That sort of strategy would rarely be used, because of the many circumstances that would have to be in place for it to work, but this is Malaysia, and it could well happen again.

My predictions

My initial instinct is to support Sebastian Vettel for the win again, but I don’t think it’s going to happen here either. His Renault engine, or his mechanical parts, simply won’t hold up against this track’s serious heat and humidity.

His team-mate, Mark Webber, isn’t a likely candidate either. While he holds the same machinery as Vettel, he doesn’t have the raw pace to beat the other drivers, although he will probably get better reliability than Sebastian. This leaves Ferrari as my choice for the win. Their package still beats McLaren’s, and as long as they don’t have engine problems like they did in Bahrain, they should be out front.

The question is which driver? Fernando Alonso is in front of Massa in the driver’s championship, but Massa did well last race to hold him back. Fernando has had problems in the past with overheating, so I think that Massa will take his first win of the year here. Alonso could get on the podium if possible.

Jenson Button has improved a lot in McLaren, and I think he will be able to beat Lewis Hamilton again this race. Lewis must be hugely frustrated after Australia, and with no manager at the moment, he might not be able to restrain himself properly. Jenson’s tyre managment skills will come in very useful in the hot and humid Sepang, but mostly in the dry rather than the wet. If it does rain, then Hamilton will be the one to beat, and would end up on the podium at least.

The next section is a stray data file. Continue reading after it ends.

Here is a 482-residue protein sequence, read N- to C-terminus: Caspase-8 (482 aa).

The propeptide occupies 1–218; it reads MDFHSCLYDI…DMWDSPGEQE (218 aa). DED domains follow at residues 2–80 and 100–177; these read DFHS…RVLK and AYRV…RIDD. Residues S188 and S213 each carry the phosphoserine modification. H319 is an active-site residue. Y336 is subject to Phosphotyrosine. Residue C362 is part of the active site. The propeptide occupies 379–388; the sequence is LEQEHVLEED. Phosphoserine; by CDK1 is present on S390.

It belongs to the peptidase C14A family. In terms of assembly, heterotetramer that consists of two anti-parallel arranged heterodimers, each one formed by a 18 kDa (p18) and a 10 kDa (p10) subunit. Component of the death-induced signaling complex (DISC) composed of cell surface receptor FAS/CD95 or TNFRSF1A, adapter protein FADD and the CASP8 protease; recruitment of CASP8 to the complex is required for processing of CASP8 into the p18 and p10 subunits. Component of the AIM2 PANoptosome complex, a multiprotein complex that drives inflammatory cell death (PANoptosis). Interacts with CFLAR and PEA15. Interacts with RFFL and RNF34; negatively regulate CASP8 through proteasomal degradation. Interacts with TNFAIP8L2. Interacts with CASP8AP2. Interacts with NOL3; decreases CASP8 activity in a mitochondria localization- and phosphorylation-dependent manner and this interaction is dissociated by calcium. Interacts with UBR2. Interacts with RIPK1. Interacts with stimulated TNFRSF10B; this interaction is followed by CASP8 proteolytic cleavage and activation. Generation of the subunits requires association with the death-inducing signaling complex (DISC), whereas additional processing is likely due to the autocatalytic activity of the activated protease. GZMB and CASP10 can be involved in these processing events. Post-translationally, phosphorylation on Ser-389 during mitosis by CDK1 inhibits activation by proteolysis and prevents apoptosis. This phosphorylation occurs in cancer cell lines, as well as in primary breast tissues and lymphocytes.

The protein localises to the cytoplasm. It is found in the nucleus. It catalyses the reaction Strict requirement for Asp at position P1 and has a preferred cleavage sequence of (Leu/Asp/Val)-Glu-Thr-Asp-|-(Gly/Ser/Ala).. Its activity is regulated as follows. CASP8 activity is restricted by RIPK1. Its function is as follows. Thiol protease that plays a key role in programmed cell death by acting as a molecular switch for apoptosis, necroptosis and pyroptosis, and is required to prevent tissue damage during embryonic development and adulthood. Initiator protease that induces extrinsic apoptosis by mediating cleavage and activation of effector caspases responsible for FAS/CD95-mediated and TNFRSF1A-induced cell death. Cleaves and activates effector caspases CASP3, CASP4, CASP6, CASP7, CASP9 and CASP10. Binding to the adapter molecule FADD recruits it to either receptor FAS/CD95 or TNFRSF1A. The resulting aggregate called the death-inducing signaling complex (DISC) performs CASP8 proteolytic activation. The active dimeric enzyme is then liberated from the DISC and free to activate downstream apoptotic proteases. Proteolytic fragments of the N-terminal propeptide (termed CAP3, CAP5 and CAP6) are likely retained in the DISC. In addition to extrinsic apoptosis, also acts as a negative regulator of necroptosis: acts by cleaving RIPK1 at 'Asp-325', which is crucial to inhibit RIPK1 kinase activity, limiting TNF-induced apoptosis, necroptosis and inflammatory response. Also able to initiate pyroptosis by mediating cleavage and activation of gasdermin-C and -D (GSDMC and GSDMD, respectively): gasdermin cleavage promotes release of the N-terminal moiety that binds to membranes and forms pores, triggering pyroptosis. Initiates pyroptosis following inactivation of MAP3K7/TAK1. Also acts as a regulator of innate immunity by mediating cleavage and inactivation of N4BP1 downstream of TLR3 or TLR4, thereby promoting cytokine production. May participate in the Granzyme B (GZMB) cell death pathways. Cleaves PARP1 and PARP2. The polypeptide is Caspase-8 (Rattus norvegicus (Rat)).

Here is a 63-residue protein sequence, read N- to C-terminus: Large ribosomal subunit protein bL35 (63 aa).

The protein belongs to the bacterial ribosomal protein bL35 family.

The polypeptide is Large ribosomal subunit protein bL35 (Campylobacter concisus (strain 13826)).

Unfortunately, the Mercedes cars will take some time to catch up to the top 3 teams, if at all, so I don’t think even a podium is at stake here for them. As long as it stays dry, that is. If it rains, then Schumacher could very well blitz his way up the field and annihilate everyobody like we saw years ago. Rosberg, like Barrichello did in Malaysia 2001, should be following him all the way, but won’t get past. Being realistic, though, the best they can hope for is one driver on the podium.